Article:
Inventories, Sales Data Point to Mild Recovery

Smaller business inventories and increased sales are good signs in a recession. Economic data released today show the first has already happened and the second appears to be happening.

Consumer products and basic materials shares gained on the news, up +1.2% and +1.5%, respectively, in midday trading as the overall market was flat.

The Commerce Department said this morning that business inventories — unsold goods and the raw materials used to make them — fell -1.0% in May, the ninth consecutive monthly decline. The reading was roughly in line with expectations for a -0.8% decline.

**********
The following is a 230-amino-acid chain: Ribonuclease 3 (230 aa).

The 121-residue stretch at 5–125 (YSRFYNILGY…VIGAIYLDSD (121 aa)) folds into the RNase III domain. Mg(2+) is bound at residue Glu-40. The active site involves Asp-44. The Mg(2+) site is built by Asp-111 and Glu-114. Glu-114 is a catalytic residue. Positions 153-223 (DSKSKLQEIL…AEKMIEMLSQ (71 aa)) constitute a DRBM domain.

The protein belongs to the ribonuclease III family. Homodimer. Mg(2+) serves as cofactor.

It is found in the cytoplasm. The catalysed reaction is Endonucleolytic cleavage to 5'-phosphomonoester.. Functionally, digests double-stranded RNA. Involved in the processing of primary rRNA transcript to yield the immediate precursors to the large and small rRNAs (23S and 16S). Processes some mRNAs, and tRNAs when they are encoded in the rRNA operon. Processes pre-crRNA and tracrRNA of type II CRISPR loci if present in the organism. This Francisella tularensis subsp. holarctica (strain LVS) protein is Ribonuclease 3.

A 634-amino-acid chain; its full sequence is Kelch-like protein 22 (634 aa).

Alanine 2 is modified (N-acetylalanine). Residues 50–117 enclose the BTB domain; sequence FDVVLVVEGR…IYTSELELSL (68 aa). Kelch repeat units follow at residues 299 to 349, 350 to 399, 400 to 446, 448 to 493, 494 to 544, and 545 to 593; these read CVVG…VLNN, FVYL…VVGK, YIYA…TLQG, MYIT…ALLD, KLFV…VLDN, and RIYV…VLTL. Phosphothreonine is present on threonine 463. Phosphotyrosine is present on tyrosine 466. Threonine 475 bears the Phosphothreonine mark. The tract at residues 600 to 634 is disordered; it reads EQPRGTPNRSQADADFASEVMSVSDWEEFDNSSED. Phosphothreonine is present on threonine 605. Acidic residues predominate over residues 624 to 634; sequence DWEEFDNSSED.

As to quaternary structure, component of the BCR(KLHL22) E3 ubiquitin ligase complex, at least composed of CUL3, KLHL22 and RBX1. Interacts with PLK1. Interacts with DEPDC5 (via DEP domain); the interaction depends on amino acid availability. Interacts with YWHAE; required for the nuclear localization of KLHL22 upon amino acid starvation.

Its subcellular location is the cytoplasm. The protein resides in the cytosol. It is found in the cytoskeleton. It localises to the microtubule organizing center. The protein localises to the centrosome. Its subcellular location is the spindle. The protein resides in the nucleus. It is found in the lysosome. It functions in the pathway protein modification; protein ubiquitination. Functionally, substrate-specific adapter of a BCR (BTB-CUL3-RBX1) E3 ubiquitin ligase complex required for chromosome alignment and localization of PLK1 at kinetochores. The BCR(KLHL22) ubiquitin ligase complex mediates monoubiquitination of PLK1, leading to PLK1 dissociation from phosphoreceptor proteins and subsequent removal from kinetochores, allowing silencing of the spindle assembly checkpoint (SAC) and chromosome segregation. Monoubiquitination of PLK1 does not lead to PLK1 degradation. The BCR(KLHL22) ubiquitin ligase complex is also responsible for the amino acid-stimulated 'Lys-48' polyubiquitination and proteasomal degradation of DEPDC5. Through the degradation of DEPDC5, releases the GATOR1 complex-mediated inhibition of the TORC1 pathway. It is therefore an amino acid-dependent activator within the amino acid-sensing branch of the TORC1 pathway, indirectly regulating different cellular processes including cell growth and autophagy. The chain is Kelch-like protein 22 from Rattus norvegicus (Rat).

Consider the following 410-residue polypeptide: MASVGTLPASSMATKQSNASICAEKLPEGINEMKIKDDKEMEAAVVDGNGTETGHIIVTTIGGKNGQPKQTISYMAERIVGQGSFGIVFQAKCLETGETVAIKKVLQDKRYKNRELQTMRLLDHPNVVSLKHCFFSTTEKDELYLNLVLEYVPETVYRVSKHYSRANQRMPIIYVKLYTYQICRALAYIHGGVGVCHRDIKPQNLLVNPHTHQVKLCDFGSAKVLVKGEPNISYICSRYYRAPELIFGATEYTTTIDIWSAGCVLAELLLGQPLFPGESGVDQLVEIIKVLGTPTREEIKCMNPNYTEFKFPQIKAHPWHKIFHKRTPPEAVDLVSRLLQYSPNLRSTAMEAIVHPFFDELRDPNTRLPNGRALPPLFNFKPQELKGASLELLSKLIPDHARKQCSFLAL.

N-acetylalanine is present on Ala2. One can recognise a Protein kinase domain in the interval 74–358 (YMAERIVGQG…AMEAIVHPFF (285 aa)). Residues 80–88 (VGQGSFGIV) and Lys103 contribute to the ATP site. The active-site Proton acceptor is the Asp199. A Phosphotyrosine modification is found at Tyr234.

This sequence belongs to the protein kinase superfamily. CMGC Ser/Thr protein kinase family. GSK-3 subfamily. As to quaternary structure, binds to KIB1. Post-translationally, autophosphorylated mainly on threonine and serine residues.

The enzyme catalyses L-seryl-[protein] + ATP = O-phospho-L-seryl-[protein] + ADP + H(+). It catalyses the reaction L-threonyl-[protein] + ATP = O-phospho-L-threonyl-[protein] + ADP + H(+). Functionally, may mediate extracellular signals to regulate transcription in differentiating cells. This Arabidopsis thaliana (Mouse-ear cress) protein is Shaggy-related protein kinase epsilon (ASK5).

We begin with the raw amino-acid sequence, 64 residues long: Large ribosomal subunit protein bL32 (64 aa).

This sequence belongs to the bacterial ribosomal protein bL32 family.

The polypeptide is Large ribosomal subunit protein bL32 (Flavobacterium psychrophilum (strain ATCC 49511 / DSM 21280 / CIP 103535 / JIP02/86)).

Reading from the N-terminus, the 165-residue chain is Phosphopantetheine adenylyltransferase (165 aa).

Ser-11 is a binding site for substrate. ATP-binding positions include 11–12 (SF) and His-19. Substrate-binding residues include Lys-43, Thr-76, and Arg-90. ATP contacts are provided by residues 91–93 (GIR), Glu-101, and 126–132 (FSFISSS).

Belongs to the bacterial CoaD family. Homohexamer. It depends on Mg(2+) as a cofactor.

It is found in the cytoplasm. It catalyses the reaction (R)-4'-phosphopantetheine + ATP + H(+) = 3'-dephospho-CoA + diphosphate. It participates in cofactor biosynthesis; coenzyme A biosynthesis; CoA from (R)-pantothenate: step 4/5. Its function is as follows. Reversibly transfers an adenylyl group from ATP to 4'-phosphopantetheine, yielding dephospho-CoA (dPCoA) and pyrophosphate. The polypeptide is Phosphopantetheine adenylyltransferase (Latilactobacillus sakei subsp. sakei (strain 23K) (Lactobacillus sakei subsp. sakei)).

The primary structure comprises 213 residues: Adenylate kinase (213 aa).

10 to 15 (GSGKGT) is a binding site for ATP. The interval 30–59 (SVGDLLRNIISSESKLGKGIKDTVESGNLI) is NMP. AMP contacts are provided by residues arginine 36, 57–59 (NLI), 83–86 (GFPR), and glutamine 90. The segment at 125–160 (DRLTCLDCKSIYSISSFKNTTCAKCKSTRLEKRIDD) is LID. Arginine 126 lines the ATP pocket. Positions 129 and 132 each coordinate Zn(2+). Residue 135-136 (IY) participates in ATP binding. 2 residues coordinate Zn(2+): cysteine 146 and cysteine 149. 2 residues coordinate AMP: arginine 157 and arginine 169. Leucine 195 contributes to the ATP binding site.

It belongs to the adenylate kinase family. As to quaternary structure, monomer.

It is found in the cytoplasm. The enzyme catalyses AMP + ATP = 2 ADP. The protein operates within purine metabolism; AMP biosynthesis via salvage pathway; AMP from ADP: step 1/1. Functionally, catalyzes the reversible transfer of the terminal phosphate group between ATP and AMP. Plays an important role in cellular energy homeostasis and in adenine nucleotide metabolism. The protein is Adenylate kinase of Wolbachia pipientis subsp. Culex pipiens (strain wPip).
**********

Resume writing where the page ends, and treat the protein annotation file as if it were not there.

The drop was led by a -1.6% decrease in retail inventories. Manufacturers and wholesalers’ inventories recorded smaller declines.

May inventories were enough to last for 1.42 months, down a fraction from 1.43 months’ worth of supply in April.

Changes in inventory levels reflect expectations for future business activity. In a recession, inventory declines are a good sign. They typically reflect a relative uptick in sales and, by extension, predict future orders to replace what was sold.

Overall business sales in May were down -0.1% from April. Manufacturers’ business was off -0.9%; retail trade rose +0.5% and wholesalers saw a +0.2% increase.

The Commerce Department has already said that retail sales for June rose +0.6%.